Boeing Co's 747-8 Intercontinental, the new elongated passenger version of its legendary jumbo jet, made its international debut on Sunday, under cloudy skies after a half-hour delay due to wind.

The new model has 467 seats, 51 more than its predecessor, but fewer than the 525-seat A380 made by EADS unit Airbus.

The high-profile landing of Boeing's new 747 at the Paris Air Show -- three months after its first flight -- marks a show of engineering strength by the world's second-largest plane maker in a competition for control of the wide-body market.

We've seen a great deal of interest in the last six to eight months as the market has gotten better, Randy Tinseth, Boeing's vice president of marketing at Boeing's commercial division, told Reuters.

The plane features a new red and orange livery to symbolize the importance of the fast-growing Asian aircraft market.

Boeing has taken 33 orders for the 747-8 Intercontinental, which will be joined in Paris on Monday by the better-selling freighter version of the plane, which has received 76 orders.

Boeing flew its first 747 -- the largest commercial plane it makes -- 42 years ago. Since then, the plane with the distinctive hump has become the world's most recognizable plane.

The 747 was the world's largest airplane until 2005, when Airbus unveiled its A380.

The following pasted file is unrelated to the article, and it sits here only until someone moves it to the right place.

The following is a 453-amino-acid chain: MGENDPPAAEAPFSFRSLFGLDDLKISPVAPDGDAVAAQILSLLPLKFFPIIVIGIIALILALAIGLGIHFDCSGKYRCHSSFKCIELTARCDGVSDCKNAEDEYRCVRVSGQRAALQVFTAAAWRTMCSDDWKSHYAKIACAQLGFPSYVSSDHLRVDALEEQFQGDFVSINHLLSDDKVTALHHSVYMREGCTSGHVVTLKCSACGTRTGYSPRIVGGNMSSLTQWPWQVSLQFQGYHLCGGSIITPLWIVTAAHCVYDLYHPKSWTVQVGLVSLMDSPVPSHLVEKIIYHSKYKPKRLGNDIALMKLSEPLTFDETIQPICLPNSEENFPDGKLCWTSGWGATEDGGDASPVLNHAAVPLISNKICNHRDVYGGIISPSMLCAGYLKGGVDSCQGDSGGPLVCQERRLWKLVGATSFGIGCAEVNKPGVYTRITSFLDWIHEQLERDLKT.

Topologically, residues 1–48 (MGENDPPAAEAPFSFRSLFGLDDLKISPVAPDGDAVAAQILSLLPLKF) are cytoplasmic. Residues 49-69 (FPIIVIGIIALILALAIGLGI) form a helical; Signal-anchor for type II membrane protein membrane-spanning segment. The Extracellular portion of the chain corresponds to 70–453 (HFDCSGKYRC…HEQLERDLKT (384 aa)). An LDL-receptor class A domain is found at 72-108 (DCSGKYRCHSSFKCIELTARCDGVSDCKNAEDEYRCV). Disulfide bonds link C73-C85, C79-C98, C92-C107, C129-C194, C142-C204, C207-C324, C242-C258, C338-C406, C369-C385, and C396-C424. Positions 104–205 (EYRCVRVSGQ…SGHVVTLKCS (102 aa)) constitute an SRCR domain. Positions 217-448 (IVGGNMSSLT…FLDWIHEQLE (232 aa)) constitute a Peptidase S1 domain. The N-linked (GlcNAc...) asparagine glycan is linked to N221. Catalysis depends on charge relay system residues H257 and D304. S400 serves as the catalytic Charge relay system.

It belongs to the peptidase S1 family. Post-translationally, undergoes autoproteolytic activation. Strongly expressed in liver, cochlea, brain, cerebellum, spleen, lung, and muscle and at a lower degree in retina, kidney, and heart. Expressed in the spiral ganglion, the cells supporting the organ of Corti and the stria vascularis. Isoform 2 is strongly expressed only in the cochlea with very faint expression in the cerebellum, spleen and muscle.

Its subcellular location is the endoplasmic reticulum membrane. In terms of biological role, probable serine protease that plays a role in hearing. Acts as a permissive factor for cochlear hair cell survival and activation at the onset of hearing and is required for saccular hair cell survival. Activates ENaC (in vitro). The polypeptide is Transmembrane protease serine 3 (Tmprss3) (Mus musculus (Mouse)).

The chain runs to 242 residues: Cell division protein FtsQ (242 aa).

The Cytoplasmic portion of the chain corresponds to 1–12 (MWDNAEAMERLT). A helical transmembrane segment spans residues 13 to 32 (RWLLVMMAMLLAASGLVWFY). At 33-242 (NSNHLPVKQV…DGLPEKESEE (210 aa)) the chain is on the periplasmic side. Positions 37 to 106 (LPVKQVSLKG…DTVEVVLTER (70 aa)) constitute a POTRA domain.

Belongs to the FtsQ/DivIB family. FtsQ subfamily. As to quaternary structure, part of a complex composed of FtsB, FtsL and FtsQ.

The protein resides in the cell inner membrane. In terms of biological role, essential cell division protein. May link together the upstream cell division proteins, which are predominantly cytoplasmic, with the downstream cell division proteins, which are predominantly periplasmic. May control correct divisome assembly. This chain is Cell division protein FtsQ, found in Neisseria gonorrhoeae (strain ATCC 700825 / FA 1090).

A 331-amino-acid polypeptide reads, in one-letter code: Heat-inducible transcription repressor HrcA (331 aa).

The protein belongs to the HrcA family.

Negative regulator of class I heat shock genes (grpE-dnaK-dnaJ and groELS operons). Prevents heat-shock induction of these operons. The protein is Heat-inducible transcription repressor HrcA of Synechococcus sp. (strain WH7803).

The 747-8 Intercontinental competes with the A380. The upgraded plane promises to burn less fuel and offers more passenger comfort. The plane also boasts new wings, a new tail, state-of-the-art engines and a new cockpit.

The Intercontinental lists at $317.5 million. Germany's Lufthansa has ordered 20 of the planes, and is set to be the first airline to bring the new jumbo into service early next year. Boeing says a VIP customer will take first delivery of an Intercontinental in the fourth quarter of this year.

Production of the new 747 has been delayed as has the mid-sized 787 Dreamliner, a carbon-composite plane, which represents a bigger leap in technology than the revamped 747-8.

The Paris Air Show is the venue of choice for aerospace and defense companies to strut their stuff, to the delight of aviation enthusiasts around the world.

In the market for smaller wide-body aircraft, Airbus took a stab at Boeing when it said it would delay availability of some A350 aircraft to develop a bigger engine. The move was a shot across the bow to Boeing's 777-300ER long-range airliner.

(Editing by Geert De Clercq)